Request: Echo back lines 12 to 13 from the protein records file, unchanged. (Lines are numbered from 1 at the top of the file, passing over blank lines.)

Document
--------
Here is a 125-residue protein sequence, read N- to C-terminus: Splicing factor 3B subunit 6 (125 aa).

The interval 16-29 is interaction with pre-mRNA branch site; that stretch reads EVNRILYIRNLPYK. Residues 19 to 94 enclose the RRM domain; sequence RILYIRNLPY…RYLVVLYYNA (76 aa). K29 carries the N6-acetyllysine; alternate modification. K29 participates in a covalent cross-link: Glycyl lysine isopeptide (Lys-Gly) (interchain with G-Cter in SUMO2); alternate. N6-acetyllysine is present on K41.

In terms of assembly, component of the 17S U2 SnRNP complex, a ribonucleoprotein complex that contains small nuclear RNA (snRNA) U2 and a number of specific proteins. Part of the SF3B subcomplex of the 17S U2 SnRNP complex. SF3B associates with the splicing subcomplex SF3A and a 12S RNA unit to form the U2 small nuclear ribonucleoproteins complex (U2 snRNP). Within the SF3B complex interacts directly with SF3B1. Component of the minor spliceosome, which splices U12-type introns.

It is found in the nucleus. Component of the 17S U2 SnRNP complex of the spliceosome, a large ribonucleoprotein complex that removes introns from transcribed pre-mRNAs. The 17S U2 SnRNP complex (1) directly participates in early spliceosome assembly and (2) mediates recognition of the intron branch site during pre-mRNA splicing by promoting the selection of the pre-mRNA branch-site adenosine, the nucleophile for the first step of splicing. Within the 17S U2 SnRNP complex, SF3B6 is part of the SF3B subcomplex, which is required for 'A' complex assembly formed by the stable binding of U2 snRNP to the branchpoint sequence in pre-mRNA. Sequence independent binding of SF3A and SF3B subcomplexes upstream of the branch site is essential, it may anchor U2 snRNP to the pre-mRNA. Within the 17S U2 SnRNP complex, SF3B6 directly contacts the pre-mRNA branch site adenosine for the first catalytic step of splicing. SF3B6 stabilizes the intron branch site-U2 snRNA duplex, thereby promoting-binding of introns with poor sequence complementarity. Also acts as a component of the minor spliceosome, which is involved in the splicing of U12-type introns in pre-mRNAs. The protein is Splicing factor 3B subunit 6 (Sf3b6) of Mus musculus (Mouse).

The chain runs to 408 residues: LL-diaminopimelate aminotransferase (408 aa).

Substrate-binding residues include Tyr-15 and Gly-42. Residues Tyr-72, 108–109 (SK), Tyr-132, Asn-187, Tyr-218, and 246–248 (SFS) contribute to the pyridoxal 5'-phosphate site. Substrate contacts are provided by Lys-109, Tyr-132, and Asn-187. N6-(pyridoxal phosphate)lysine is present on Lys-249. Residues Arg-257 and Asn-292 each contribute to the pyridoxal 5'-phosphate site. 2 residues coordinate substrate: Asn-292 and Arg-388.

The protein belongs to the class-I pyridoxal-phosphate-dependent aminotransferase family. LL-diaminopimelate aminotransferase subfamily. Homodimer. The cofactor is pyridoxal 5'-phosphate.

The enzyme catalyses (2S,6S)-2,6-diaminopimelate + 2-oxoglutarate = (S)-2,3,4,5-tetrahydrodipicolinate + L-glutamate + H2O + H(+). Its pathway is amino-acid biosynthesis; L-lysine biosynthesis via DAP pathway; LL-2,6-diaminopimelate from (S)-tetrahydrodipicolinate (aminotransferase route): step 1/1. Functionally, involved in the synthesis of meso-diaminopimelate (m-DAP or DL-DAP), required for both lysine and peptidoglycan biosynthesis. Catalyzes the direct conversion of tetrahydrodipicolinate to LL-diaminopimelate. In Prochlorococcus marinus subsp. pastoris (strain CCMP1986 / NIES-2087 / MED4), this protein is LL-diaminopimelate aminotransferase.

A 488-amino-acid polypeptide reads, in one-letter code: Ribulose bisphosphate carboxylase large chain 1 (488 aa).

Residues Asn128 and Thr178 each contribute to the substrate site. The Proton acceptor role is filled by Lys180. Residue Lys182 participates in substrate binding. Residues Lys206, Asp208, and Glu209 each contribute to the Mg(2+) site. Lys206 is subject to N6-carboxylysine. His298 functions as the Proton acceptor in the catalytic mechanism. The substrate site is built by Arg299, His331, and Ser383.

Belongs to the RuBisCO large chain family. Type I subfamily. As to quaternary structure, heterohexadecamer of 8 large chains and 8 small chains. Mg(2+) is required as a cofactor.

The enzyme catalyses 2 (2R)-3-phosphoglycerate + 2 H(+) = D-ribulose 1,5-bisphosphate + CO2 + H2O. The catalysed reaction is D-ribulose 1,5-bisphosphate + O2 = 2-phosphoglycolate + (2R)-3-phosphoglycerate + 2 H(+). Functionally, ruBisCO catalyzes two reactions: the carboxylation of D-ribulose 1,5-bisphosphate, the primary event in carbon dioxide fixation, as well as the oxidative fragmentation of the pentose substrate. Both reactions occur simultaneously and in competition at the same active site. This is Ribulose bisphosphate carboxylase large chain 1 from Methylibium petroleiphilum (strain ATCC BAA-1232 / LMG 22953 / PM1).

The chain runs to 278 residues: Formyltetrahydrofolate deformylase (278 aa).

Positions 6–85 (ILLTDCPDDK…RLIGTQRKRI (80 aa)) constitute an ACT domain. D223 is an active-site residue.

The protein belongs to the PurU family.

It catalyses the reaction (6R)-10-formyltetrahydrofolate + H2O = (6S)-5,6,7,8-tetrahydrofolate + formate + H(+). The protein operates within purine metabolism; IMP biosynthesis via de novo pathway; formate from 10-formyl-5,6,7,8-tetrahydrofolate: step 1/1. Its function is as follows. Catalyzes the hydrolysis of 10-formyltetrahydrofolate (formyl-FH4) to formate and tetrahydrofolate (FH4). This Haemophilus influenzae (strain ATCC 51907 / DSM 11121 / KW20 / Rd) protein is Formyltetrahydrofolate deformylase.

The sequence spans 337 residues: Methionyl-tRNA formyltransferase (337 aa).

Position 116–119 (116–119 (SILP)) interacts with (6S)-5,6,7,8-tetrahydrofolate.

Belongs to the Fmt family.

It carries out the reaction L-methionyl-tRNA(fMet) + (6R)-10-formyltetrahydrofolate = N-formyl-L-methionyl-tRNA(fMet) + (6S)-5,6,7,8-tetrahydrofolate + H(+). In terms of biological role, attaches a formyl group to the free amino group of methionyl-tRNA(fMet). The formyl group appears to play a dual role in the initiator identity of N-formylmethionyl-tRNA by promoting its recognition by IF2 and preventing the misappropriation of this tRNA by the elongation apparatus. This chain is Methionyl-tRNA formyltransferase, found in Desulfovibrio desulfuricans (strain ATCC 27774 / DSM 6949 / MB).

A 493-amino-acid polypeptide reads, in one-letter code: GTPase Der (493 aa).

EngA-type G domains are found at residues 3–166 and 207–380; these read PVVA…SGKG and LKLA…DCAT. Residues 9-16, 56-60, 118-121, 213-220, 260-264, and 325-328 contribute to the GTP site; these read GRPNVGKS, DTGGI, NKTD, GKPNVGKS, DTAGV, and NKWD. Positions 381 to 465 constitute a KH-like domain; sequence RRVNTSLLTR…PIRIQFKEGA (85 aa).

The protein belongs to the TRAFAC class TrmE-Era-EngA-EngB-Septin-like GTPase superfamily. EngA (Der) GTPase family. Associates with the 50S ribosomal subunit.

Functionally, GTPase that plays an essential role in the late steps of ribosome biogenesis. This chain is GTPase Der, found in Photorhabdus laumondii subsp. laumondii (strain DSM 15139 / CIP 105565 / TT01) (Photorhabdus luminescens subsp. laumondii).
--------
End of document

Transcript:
The enzyme catalyses 2 (2R)-3-phosphoglycerate + 2 H(+) = D-ribulose 1,5-bisphosphate + CO2 + H2O. The catalysed reaction is D-ribulose 1,5-bisphosphate + O2 = 2-phosphoglycolate + (2R)-3-phosphoglycerate + 2 H(+). Functionally, ruBisCO catalyzes two reactions: the carboxylation of D-ribulose 1,5-bisphosphate, the primary event in carbon dioxide fixation, as well as the oxidative fragmentation of the pentose substrate. Both reactions occur simultaneously and in competition at the same active site. This is Ribulose bisphosphate carboxylase large chain 1 from Methylibium petroleiphilum (strain ATCC BAA-1232 / LMG 22953 / PM1).

The chain runs to 278 residues: Formyltetrahydrofolate deformylase (278 aa).